Have you been hearing beeps from your PC, and wondering what they mean?
Those beeps come from your machine’s BIOS (a little piece of software built into the motherboard), and they’re its R2-D2-esque way of communicating with you. “Beep codes” vary a bit from BIOS to BIOS, but in general one quick beep means that everything is working fine. If you hear two long beeps followed by three short ones, that could mean that the system failed its keyboard-controller interface test (one of many that run during a typical PC boot). One long followed by two shorts usually points to some kind of video failure. And so on.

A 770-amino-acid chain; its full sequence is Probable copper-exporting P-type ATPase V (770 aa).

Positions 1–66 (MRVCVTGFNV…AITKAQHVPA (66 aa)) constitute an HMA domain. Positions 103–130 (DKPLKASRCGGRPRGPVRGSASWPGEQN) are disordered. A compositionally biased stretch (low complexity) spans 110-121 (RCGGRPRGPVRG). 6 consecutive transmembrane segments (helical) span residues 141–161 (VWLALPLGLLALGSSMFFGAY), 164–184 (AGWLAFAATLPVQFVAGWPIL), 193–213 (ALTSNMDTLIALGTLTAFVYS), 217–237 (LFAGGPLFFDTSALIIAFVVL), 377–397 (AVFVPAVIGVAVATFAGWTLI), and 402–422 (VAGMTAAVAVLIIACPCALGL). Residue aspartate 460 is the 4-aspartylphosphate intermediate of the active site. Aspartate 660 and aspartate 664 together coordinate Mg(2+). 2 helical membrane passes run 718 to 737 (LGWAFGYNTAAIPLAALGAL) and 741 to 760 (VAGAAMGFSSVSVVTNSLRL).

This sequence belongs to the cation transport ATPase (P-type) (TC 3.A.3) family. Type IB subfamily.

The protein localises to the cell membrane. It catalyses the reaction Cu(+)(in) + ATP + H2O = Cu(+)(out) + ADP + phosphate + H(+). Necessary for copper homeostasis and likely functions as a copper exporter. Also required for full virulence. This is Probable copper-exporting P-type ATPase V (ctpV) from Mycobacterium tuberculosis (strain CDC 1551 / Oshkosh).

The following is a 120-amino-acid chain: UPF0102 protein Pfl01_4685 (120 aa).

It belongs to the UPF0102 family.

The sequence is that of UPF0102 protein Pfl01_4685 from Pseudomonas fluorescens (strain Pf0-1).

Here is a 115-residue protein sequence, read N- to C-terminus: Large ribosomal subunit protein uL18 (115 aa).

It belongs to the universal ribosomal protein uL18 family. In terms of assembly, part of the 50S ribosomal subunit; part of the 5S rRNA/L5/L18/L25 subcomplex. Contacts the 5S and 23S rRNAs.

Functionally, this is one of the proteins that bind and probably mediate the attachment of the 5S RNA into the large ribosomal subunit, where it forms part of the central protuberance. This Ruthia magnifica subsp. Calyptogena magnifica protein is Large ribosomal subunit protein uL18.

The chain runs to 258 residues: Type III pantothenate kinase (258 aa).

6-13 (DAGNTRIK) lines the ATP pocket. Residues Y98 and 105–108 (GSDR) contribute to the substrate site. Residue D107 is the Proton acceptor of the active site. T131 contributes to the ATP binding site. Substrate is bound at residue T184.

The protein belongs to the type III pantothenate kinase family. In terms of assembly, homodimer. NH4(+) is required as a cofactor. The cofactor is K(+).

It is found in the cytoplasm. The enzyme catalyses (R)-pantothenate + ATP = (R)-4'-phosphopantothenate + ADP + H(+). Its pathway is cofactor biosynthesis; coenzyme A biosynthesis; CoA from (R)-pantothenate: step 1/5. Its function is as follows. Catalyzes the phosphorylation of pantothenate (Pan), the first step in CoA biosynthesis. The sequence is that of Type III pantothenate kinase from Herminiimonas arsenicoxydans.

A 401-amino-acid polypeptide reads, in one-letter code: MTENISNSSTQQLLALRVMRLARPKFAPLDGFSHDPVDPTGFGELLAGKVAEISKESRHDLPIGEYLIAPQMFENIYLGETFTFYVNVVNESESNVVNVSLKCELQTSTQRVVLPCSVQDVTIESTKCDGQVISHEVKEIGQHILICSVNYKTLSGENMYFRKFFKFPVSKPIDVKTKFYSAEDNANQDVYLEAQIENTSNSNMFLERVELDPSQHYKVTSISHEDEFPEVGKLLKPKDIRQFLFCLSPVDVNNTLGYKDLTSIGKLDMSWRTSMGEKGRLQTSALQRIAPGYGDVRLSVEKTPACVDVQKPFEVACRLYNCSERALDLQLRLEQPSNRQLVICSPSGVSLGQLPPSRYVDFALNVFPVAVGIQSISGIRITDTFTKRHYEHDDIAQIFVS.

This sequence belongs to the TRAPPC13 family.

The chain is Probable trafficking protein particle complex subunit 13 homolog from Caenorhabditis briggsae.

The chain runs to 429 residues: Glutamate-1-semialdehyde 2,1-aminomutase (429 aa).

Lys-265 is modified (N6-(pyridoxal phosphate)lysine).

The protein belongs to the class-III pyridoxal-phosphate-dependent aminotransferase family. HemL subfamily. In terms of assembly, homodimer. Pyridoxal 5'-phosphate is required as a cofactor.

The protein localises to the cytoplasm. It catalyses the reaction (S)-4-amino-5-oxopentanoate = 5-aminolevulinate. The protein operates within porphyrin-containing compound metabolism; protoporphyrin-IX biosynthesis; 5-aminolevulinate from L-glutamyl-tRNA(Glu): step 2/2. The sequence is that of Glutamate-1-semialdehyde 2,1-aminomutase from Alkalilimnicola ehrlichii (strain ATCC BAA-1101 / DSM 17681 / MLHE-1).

If you hear anything other than a single happy startup beep, check your system manual, which should list the various beep codes. Failing that, an Internet search from a PC that isn’t beeping cryptically should produce the information you need, though most listings are divided by BIOS manufacturer (AMI, Award, and the like). To learn who made yours, check your manual, call the seller of the PC, or carefully pop the hood (if it’s a desktop) and try a visual inspection: Most BIOS chips have the manufacturer’s name printed clearly on top. Figuring out what BIOS beeps mean can greatly assist your troubleshooting efforts.
(For more solutions to perplexing PC problems, see “The 21 Greatest PC Mysteries–Solved!“)